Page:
Then Joab went into the house to the king and said, “Today you have humiliated all your men, who have just saved your life and the lives of your sons and daughters and the lives of your wives and concubines. You love those who hate you and hate those who love you. You have made it clear today that the commanders and their men mean nothing to you. I see that you would be pleased if Absalom were alive today and all of us were dead. Now go out and encourage your men. I swear by the Lord that if you don’t go out, not a man will be left with you by nightfall. This will be worse for you than all the calamities that have come on you from your youth till now.”
2 Samuel 19:5-7 (NIV)
One of the most fascinating aspects of my day job is the opportunity I have to work with many different companies and to interact with people at diverse levels of the organization from the front line to the C Suite. Long ago I realized that the culture of a company is a trickle-down affair that begins with the man or woman at the very top. I remember one client whose CEO ran the company by fear and intimidation. No one would stand up to him, even when he is clearly mistaken or making a wrong move, for fear of losing their proverbial heads in a board meeting (and, perhaps, their jobs). The result was a highly dysfunctional organization that mirrored the CEO. The entire corporate culture was one of intimidation, fear, and c.y.a. It permeated virtually every level of the operation.
One of the things I’ve observed about David as I’ve been reading his story the past few months is the fact that David had a select group of men in his life who could get in his face and call him to account even if they had to be careful about how they did it. After his affair with Bathsheba, it was the prophet Nathan who got in his face. In today’s chapter, David’s general and right-hand man, Joab, confronts David about the grave danger he’s putting himself in by allowing his grief for Absalom to overshadow his duty as a king and general. The kingdom was in a precarious political situation and David was close to losing it all. Joab lost no time in bluntly confronting David and speaking the truth to him. To his credit, David listened to his long-time trusted general and advisor.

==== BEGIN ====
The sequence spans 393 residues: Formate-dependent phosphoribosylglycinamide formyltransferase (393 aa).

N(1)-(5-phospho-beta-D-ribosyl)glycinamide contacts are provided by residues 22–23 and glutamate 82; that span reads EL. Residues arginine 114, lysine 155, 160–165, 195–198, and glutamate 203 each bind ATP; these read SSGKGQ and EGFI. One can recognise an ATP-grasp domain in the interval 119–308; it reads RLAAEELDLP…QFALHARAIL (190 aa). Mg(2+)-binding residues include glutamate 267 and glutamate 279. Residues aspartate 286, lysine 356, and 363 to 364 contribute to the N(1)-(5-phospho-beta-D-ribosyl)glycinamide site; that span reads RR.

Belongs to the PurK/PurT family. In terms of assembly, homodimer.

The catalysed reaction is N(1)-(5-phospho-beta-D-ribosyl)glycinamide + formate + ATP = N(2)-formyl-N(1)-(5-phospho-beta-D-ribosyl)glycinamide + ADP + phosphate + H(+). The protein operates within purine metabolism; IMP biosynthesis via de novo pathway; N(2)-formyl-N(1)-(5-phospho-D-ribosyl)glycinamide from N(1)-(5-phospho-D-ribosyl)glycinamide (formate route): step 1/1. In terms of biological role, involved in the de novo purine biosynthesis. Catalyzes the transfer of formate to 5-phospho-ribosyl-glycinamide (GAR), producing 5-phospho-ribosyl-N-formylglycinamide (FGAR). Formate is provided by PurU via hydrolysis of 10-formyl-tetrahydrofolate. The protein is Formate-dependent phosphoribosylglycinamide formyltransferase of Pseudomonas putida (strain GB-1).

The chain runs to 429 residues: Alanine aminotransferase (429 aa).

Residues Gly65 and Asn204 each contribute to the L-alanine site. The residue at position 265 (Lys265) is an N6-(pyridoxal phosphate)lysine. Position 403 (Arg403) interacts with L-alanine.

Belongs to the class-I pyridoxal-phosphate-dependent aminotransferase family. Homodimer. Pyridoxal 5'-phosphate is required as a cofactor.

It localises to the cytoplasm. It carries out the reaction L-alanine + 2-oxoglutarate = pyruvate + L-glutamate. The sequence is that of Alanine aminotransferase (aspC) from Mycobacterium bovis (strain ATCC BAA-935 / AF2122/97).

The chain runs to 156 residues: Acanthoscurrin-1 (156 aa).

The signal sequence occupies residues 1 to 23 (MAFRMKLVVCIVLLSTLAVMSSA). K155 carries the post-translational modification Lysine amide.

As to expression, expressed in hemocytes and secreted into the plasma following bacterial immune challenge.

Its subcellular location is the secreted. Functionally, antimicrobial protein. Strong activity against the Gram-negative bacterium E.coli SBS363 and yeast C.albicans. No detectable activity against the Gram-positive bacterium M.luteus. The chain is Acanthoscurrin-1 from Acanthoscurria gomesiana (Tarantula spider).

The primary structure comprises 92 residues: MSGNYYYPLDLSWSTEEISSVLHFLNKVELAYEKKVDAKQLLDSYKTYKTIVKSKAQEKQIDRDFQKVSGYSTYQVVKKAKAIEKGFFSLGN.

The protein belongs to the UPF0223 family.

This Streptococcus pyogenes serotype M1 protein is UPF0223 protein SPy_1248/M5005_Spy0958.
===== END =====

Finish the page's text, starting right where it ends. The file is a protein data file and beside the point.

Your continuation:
Ever since I was a young man, I have intentionally made sure that I always have at least a couple of friends in my life, men with whom I have intentionally surrounded myself, who have carte blanche to get in my face whenever necessary. These are men with whom I talk and share life on a regular basis. We talk about everything in life. If they think I’m screwing something up, then they have permission to question me or call me out, and they would expect the same from me.
This life journey can become a long slog at times. The first rule any child learns about hiking in the wilderness is “buddy up.” To go it alone is to put yourself in danger. Ironically, our greatest danger often resides within ourselves. Without faithful companions who can catch it and call us out, we may not realize it until it’s too late.
In the quiet this morning, I spent a few minutes recalling all of my carte blanche companions through the years, saying a prayer of gratitude and blessing over each one.
A Note to Readers
I’m taking a blogging sabbatical and will be re-publishing my chapter-a-day thoughts on David’s continued story in 2 Samuel while I’m taking a little time off in order to focus on a few other priorities. Thanks for reading.
Today’s post was originally published in May 2014.
The featured image on today’s post was generated with Wonder A.I.
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